Personal Reflections: Imams and Rabbis joint visit to Srebrenica – August 2017

"We went to visit Bosnia ( Sarajevo, Tuzla and Srebrenica ) with other imams and rabbis from the Joseph Interfaith Foundation. The visit was organised in a professional manner by the Foundation and Remembering Srebrenica in London. A very intense, very moving 3 days in Sarajevo and Srebrenica. It was an emotional visit. We have learnt many lessons from this visit. We will share it with our community and we will try our possible best to work towards better understanding among different communities and faith groups, so that such atrocities are not repeated at all. The contrast between the co-existence that three religious communities enjoyed in Sarajevo over hundreds of years stood in sharp contrast to what happened at Srebrenica in the space of just 4 days. This isn't a judgement about how fragile that coexistence was but rather the reminder of the ease with which decent society can be torn apart when forces of evil and resentment take hold. During our visit, most of the time we heard how Serbians treated their own neighbours and friends with utmost cruelty. However, we did not meet any Serbs. In my humble opinion, it would have been a more transparent and balanced exercise, if we could have met some Serbians also.” <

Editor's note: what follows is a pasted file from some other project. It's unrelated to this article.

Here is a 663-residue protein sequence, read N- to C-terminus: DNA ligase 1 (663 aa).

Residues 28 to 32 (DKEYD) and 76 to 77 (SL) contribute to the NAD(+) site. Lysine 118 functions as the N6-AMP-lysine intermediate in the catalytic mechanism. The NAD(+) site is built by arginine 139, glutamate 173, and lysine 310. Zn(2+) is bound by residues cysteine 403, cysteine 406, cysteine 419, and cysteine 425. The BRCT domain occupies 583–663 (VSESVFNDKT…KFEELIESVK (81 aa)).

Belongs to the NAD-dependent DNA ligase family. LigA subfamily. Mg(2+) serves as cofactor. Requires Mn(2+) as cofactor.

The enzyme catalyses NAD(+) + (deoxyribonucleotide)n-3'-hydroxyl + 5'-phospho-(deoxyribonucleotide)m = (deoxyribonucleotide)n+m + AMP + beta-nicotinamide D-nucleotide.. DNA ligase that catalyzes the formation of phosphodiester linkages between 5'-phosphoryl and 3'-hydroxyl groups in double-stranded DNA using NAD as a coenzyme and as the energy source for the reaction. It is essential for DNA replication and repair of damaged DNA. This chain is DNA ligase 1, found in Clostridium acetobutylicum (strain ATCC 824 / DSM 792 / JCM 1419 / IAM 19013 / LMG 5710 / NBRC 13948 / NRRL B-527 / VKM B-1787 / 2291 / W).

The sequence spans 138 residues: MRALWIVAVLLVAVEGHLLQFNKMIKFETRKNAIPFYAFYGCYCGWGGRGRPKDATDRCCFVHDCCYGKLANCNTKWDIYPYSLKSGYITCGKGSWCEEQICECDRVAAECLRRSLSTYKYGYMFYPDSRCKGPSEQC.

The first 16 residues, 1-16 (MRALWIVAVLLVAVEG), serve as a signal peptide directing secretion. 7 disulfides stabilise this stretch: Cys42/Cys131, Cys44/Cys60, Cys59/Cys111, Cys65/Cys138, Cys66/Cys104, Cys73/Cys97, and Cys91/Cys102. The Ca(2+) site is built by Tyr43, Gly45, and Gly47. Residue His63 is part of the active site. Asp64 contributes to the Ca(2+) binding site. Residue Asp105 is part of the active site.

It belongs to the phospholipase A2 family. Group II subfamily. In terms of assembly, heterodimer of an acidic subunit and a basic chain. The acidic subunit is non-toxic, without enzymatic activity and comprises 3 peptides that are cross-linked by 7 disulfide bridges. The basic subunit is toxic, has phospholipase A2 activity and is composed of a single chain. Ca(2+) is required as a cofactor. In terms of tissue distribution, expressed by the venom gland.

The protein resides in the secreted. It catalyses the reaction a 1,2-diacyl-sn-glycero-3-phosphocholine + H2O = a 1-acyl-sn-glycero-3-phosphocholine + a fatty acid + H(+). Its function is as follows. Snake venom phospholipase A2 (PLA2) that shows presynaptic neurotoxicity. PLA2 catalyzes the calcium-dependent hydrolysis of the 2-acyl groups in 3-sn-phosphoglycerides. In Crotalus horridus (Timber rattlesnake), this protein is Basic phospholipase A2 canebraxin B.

Mulana Shahid Raza

“A very intense, very moving 3 days in Sarajevo and Srebrenica. The contrast between the co-existence that three religious communities enjoyed in Sarajevo over hundreds of years stood in sharp contrast to what happened at Srebrenica in the space of just 4 days. This isn't a judgement about how fragile that coexistence was but rather the reminder of the ease with which decent society can be torn apart when forces of evil and resentment take hold. I would choose 3 images that represented being there. The positive one would be of a street in old Sarajevo with a line reading "Sarajevo meeting of cultures." The negative ones would be of Dragana Vucetic, the Forensic Anthropologist in Tuzla, leading the team working with remains from mass graves to restore the physical integrity of the victims and then through their DNA to identify them and enable their families to bury them. For Jews and Muslims, whose religion tells them not to delay burial, the idea of remains being purposely scattered over different graves and remaining unburied for over 20 years is deeply shocking. The other image, therefore, is of the cemetery at Potocari where over 6000 of the identified victims are buried. I have never been to a cemetery where all the graves bear just the same date of death: 11-15 July 1995.”
Rabbi Colin Eimer